@Jake you are doing a 2 sided job so if the board is flat, probe the top of material surface again after you flip the board to reset Z and it should work. Have done that many times. And as @gwilki said, ALWAYS set a flat depth for a Vcarve with Vectric software! I always start with a flat depth of 0.2"
Learned that one the hard way…
I only use the machine bed probe to get really close surfacing thickness. Vectric stores that info so always double check if you change the Z Zero Position in Job Setup!

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@RickW @gwilki @_Michael THANK YOU gentlemen for your helpful advice! It is much appreciated for sure. So to take this one step further, how would I zero the machine to live edge slabs? I went to my local saw mill this morning and ended up with some live edge slabs to carve.

My main issue is that my work doesn’t always carve to the needed depth. The board appears to be flat, but the upper letters are not as deep as the lower letters.
Thanks again guys!

@Jake Looking at the pics, Jake, I would suggest that the slabs are rough sawn, and therefore, not flat. That would be typical of lumber bought from saw mills. I buy rough sawn lumber all the time, but I have a jointer and planer to mill then flat and square. If you do not, I suggest that, before carving your project, you do a surfacing tool path to flatten the material.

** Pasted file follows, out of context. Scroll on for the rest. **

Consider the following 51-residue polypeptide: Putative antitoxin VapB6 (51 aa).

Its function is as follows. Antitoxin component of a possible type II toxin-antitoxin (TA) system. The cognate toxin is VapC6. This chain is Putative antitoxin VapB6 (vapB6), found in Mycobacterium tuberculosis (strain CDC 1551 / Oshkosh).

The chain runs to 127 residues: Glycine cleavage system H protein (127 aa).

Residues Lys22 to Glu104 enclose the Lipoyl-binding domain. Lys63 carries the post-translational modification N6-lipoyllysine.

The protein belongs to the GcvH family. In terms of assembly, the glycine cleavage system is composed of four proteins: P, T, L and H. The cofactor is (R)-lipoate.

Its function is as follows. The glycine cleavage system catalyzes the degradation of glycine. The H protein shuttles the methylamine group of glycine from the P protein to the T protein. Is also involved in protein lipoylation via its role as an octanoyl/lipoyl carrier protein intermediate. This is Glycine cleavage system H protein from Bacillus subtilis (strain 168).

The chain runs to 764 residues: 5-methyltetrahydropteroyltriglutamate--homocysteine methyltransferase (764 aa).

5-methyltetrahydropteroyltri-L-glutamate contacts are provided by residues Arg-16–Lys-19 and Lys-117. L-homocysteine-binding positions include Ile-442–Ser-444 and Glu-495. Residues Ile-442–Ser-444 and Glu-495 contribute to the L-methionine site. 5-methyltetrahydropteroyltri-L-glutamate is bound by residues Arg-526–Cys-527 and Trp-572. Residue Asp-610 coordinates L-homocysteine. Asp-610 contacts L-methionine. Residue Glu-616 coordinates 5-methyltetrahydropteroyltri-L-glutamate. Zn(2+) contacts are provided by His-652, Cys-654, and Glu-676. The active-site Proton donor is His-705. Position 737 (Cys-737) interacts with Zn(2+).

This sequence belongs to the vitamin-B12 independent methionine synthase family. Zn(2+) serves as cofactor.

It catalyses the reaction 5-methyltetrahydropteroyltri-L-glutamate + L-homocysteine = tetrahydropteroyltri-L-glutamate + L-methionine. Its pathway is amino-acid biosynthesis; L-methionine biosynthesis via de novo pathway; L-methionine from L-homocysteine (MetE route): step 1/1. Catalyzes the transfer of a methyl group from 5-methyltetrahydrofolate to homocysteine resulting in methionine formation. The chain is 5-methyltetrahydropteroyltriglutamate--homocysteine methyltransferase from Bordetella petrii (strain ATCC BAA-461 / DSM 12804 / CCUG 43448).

Yep, surface both sides, looks like the wood has a cup / dish in the center. RS wood warps as it is being cut.
Whiteside 6210 CNC Surfacing Router Bit, 1/4" Shank is what I use for shorter material that will fit on the spoil board. Surface the top, PROBE Z after bit change, do the carve, flip board, probe Z, surface the bottom, probe Z and carve. More tool changes and Z probes but it always works. I do usually sand the bottom with a flatmaster 30" sander on shorter material before surfacing but surfacing both sides works great and is flat with the Longmill. It just takes more time.

@RickW @gwilki Thank you! I have both a planer and a jointer, old school (1940-1950) but seen to do a decent job of surfacing materials. I have been successful with a number of projects using rough sawn wood. Might be, that once I surface the materials, I use a random orbital sander to complete the smoothing. I can’t afford a good drum sander yet. I am going to attempt to surface with the CNC machine and see how that works. I have a good surfacing bit. As always, I am very appreciative of your time!!